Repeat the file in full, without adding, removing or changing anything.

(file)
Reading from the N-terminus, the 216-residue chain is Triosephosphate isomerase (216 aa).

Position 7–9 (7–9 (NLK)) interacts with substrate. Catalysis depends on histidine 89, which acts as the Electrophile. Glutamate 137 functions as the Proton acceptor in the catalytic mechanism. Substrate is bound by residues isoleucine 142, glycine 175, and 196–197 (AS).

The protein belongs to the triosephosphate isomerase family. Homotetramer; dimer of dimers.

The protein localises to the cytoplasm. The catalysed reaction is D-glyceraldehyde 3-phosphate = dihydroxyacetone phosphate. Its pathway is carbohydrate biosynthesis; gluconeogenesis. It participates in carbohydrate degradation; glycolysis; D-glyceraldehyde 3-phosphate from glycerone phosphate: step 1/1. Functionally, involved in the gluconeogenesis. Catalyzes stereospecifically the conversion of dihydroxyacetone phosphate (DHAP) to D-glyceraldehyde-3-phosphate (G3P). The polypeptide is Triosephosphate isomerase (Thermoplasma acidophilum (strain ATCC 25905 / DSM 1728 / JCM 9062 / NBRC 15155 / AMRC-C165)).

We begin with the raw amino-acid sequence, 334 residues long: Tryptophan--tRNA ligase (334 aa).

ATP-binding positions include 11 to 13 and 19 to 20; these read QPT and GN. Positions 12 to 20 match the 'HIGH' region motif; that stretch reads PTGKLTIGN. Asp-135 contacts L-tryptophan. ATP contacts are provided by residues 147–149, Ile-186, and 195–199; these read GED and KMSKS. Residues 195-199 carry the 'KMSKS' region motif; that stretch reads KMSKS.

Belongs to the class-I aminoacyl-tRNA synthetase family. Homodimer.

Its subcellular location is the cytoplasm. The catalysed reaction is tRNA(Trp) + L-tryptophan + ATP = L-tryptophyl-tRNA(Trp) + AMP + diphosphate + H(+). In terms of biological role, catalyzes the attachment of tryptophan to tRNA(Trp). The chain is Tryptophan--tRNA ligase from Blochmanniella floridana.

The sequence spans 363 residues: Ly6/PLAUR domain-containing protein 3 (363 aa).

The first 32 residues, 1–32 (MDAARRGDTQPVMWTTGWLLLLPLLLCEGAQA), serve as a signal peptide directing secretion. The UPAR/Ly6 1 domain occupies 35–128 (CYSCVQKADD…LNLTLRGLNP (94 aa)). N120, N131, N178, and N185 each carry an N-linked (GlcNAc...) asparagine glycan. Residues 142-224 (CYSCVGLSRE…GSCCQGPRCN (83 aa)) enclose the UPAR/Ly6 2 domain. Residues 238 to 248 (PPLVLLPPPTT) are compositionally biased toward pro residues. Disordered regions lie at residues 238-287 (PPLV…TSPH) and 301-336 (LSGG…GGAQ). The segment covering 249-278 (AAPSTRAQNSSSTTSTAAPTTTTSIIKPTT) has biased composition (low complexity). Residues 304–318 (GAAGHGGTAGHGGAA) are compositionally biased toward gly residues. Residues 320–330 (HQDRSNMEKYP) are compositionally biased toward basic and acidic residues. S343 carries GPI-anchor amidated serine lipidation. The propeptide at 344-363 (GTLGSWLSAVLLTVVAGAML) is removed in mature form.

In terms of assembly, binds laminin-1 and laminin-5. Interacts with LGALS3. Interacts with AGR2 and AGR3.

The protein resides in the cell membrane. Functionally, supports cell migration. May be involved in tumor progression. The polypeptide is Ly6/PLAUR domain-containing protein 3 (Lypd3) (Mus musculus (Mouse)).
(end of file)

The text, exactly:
Reading from the N-terminus, the 216-residue chain is Triosephosphate isomerase (216 aa).

Position 7–9 (7–9 (NLK)) interacts with substrate. Catalysis depends on histidine 89, which acts as the Electrophile. Glutamate 137 functions as the Proton acceptor in the catalytic mechanism. Substrate is bound by residues isoleucine 142, glycine 175, and 196–197 (AS).

The protein belongs to the triosephosphate isomerase family. Homotetramer; dimer of dimers.

The protein localises to the cytoplasm. The catalysed reaction is D-glyceraldehyde 3-phosphate = dihydroxyacetone phosphate. Its pathway is carbohydrate biosynthesis; gluconeogenesis. It participates in carbohydrate degradation; glycolysis; D-glyceraldehyde 3-phosphate from glycerone phosphate: step 1/1. Functionally, involved in the gluconeogenesis. Catalyzes stereospecifically the conversion of dihydroxyacetone phosphate (DHAP) to D-glyceraldehyde-3-phosphate (G3P). The polypeptide is Triosephosphate isomerase (Thermoplasma acidophilum (strain ATCC 25905 / DSM 1728 / JCM 9062 / NBRC 15155 / AMRC-C165)).

We begin with the raw amino-acid sequence, 334 residues long: Tryptophan--tRNA ligase (334 aa).

ATP-binding positions include 11 to 13 and 19 to 20; these read QPT and GN. Positions 12 to 20 match the 'HIGH' region motif; that stretch reads PTGKLTIGN. Asp-135 contacts L-tryptophan. ATP contacts are provided by residues 147–149, Ile-186, and 195–199; these read GED and KMSKS. Residues 195-199 carry the 'KMSKS' region motif; that stretch reads KMSKS.

Belongs to the class-I aminoacyl-tRNA synthetase family. Homodimer.

Its subcellular location is the cytoplasm. The catalysed reaction is tRNA(Trp) + L-tryptophan + ATP = L-tryptophyl-tRNA(Trp) + AMP + diphosphate + H(+). In terms of biological role, catalyzes the attachment of tryptophan to tRNA(Trp). The chain is Tryptophan--tRNA ligase from Blochmanniella floridana.

The sequence spans 363 residues: Ly6/PLAUR domain-containing protein 3 (363 aa).

The first 32 residues, 1–32 (MDAARRGDTQPVMWTTGWLLLLPLLLCEGAQA), serve as a signal peptide directing secretion. The UPAR/Ly6 1 domain occupies 35–128 (CYSCVQKADD…LNLTLRGLNP (94 aa)). N120, N131, N178, and N185 each carry an N-linked (GlcNAc...) asparagine glycan. Residues 142-224 (CYSCVGLSRE…GSCCQGPRCN (83 aa)) enclose the UPAR/Ly6 2 domain. Residues 238 to 248 (PPLVLLPPPTT) are compositionally biased toward pro residues. Disordered regions lie at residues 238-287 (PPLV…TSPH) and 301-336 (LSGG…GGAQ). The segment covering 249-278 (AAPSTRAQNSSSTTSTAAPTTTTSIIKPTT) has biased composition (low complexity). Residues 304–318 (GAAGHGGTAGHGGAA) are compositionally biased toward gly residues. Residues 320–330 (HQDRSNMEKYP) are compositionally biased toward basic and acidic residues. S343 carries GPI-anchor amidated serine lipidation. The propeptide at 344-363 (GTLGSWLSAVLLTVVAGAML) is removed in mature form.

In terms of assembly, binds laminin-1 and laminin-5. Interacts with LGALS3. Interacts with AGR2 and AGR3.

The protein resides in the cell membrane. Functionally, supports cell migration. May be involved in tumor progression. The polypeptide is Ly6/PLAUR domain-containing protein 3 (Lypd3) (Mus musculus (Mouse)).